Mahonia aquifolium - the Oregon-grape - is a species of flowering plant in the family Berberidaceae native to western North America.
It is an evergreen shrub growing to 1 m (3 ft) tall with pinnate leaves consisting of spiny leaflets, and dense clusters of yellow flowers in early spring.
Sowing & planting
60 - 300
6 - 8
Plant my oregon-grape
Mahonias are undergrowth shrubs, so they prefer this type of situation. Plant from late autumn to early spring, in shade or partial shade, in drained soil.
Make a hole twice as large as the root ball, without mixing the layers of soil - you will put them back in order at planting.
Put back some of the earth from the bottom, and place your mahonia at the right depth. Do not bury the base of the trunks, and fill with the rest of the soil while tamping regularly around the roots.
Form a "bowl" of earth around the plant and water until the water no longer flows visibly. In a tank, choose a small-growing species and plant in a mix of loam and compost on a bed of gravel.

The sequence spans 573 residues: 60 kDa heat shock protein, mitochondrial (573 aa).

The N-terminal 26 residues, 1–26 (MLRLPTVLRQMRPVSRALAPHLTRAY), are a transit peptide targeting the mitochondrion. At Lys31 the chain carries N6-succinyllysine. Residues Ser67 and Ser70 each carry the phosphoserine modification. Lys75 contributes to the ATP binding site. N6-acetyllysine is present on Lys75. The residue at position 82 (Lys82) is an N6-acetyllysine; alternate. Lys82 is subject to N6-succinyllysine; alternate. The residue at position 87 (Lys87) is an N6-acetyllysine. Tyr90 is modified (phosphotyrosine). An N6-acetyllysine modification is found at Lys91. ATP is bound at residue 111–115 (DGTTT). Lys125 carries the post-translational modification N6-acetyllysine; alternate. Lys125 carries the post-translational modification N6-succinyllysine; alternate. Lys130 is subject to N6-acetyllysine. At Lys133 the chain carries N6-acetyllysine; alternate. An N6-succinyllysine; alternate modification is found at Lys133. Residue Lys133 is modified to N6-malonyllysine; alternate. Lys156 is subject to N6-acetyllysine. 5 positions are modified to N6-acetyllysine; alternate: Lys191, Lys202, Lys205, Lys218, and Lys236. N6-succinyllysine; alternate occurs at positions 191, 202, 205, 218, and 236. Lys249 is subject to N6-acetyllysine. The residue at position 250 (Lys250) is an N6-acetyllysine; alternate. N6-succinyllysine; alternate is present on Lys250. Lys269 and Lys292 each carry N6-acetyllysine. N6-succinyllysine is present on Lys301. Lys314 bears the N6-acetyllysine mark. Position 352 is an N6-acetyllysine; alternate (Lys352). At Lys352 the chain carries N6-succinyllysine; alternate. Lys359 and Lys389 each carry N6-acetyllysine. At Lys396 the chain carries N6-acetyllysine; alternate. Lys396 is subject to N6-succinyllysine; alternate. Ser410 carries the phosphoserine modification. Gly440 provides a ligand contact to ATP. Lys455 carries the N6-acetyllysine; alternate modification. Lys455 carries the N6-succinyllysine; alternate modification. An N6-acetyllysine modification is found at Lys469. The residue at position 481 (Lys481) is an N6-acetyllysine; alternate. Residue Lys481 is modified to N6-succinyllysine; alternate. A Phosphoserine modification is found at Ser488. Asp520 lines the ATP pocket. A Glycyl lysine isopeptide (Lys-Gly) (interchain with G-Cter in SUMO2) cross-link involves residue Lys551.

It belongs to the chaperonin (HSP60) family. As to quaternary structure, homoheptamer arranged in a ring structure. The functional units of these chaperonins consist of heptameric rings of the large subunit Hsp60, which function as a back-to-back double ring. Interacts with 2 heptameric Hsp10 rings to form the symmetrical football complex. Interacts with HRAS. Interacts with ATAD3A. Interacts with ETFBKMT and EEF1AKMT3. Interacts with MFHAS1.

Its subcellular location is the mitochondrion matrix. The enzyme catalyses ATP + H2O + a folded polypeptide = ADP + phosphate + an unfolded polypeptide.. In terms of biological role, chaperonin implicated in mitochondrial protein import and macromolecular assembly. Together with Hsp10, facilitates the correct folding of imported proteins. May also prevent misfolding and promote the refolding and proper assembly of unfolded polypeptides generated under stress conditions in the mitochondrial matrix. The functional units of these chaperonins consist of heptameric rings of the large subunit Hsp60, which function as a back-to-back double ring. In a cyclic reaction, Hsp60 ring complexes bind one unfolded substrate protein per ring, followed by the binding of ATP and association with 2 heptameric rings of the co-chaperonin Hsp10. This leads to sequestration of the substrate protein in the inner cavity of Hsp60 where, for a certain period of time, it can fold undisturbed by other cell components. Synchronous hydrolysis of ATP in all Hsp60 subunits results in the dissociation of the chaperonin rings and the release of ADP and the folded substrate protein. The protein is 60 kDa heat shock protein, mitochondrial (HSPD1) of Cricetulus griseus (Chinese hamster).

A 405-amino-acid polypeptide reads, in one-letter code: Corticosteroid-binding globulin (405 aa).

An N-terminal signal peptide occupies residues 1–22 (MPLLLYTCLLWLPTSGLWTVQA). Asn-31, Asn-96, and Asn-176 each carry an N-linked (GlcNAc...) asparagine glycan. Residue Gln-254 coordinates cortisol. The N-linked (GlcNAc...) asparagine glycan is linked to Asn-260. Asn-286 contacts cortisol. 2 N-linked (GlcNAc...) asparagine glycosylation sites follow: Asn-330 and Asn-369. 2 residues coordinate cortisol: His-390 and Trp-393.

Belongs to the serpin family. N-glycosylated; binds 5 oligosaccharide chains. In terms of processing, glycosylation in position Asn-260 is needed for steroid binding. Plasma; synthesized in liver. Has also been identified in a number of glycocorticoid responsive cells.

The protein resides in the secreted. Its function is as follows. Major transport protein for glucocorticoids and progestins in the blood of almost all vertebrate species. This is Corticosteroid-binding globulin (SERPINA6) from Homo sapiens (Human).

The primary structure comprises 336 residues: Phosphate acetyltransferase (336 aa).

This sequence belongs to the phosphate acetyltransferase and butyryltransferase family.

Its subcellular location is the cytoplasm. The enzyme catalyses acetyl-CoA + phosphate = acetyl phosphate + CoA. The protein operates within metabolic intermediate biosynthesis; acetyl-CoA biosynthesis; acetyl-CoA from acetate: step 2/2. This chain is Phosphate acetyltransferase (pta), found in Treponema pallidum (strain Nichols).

Water my oregon-grape
Water thoroughly for the first few weeks after planting! Afterwards, you can space out watering to once a month. In following years, cease watering. This plant is indigenous and adapted to temperate climates.
Mulch my oregon-grape
Mulch in November each year with deciduous wood chips to protect the soil — especially for the first few years — and limit the need for weeding.
Prune my oregon-grape
The trimming of mahonias must be light, it is only intended to lighten them slightly. It should be done after flowering, as early as March.
In the early years, trim the tips of stems to force them to branch - and densify the shrub.
Then, once your mahonia adult, conversely you will only trim the branches that overlap, those that are damaged, and possibly dry flowers.